The next year, 1852, the one and only California state census, taken to try to correct the deficiencies in the county of the federal enumeration, recorded “Joseph Davis” just below Nicolasa Workman (William had not yet returned, evidently, from his sole trip home to England), the Temples, and Sánchez. Davis, listed as a farmer who was born and last lived in New Mexico, was also noted as being age 20, which very closely aligns with the “Juan A.” of the federal count.
In the 1860 census, the enumerator arrived on 19 July at the Sánchez house at La Merced and recorded “Juan A. Orethus,” a 30-year old day laborer hailing from México and, again, it seems clear that this was José. Moreover, above him, but not immediately adjacent, were a half-dozen persons denoted as Indians, including 25-year old “Vanancio,” 8-year old “Hula Ann,” 5-year old “Massemon,” and 4-year old “Alvino.”
The young woman was Venancia, often given the last name of Peña, who was a native of the Mission San Luis Rey in what is now Oceanside and was born to the “neophytes,” in other words Christianized Indians, Geronimo and María. The family story is that Venancia was brought north by Pío Pico, who was the administrator at San Luis Rey between 1835 and 1840, and essentially “given” to William and Nicolasa Workman as a servant.
Venancia was born just about the time that Pico took over the management of the secularized mission and the Workmans migrated to this area and settled at La Puente within a couple of years after his tenure at San Luis Rey ended. The 1850 and 1852 censuses don’t show a Venancia in the Workman or Sánchez household, though that doesn’t necessarily mean that she wasn’t in either.
Notably, despite the separation on the 1860 census sheet, Joseph Davis and Venancia, who had no last name in the record book, a clear indication that she was an Indian, were married on 31 January, nearly a half year earlier than the census, at Mission San Gabriel. The witnesses for Davis were his uncle Juan Matias Sánchez and Francis W. Temple, the second son of Antonia Margarita Workman and F.P.F. Temple and who was said in the mission record to be 10 years old, though he was actually 11 and 1/2. Venancia’s witnesses were Margarita Workman, who, as many Latinas did, went by her middle name, and María Bartola Parra.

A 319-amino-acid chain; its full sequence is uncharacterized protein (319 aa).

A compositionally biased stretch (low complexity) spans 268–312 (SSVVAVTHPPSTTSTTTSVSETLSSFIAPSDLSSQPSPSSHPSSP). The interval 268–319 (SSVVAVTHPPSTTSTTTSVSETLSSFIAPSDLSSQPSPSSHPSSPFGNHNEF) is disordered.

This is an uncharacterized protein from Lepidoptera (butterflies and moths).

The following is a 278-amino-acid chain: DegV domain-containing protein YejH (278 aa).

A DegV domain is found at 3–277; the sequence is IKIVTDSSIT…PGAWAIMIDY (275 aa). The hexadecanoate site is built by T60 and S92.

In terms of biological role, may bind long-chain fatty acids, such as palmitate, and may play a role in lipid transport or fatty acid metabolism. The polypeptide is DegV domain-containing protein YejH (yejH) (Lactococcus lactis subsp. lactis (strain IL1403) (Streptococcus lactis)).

It is also notable that Joseph and Venancia had at least a few children before their marriage, though this was hardly uncommon as there were many common-law marriages or couple who lived together and had children out of wedlock. “Hula Ann,” the eldest was Julia, born in 1851 or 1852, while the listing of Maximo (whose formal first name was José) on the 1860 census is accompanied by remarks in the 14th column, headed with “Whether deaf and dumb, blind, insane, idiotic, pauper, or convict” and which reads, “Blind at 8 days old caused by applying a mud [poultice] by an Indian woman.”
By 1870, it was clear that 35-year old Joseph Davis was an employee for the Temples, as he and his family were listed immediately undernearth the latter when that year’s census taker showed up on 27 July. He was listed as a native of México, though so was Margarita Temple and they were both from Taos, New Mexico, and Joseph had $500 in personal property and no real estate, a far cry from F.P.F. Temple’s over $280,000 in declared assets (a substantial fortune, by the way), though Davis was $200 richer than Temple’s horse trainer Samuel A. Jackson and $25 better off than laborer Matthews Burke.
“Benancia” Davis, listed as 28 years old, but seven years off from her 1860 age listing, was followed by Julia (16), Maximo (15), daughter Carmel (9), Peter (5) and Francisco (2), though all five were listed as males and the eldest looks to have been identified as “Julian.” By now, it has become clear that censuses can have plenty of errors, including enumerators who didn’t speak Spanish, citizens who lied about their age, and other issues.
In any case, although she was counted at her parents’ home, Julia was, by this time, already closely tied to the Temple household. We know this because there are several photographs, of which some examples are shown here, where she is posed with members of the family, including large groups and smaller portraits, including with Margarita. While a couple of the groups, especially outside the Temple residence, show what appear to be household workers, other photos, particularly the one with Mrs. Temple and another with the larger family, indicate pretty obviously, that Julia was not just an employee, but a member of the family.
In 1880, moreover, she was counted on 18-19 July, in the Temple household, though she was listed as Julia Montigue, age 26 and married, though there is no husband with her. Below the Temples was “María” Venancia Davis, age 50, and listed as a farmer, and her children Carrie (Carmel), age 19, Peter (16), Francis (13) and Thomas (7). Notably, both Peter and Francis were listed in the column denoted as “Idiotic” and on a supplemental sheet with the heading of “Idiots,” though there was no explanation as to why they were considered that way.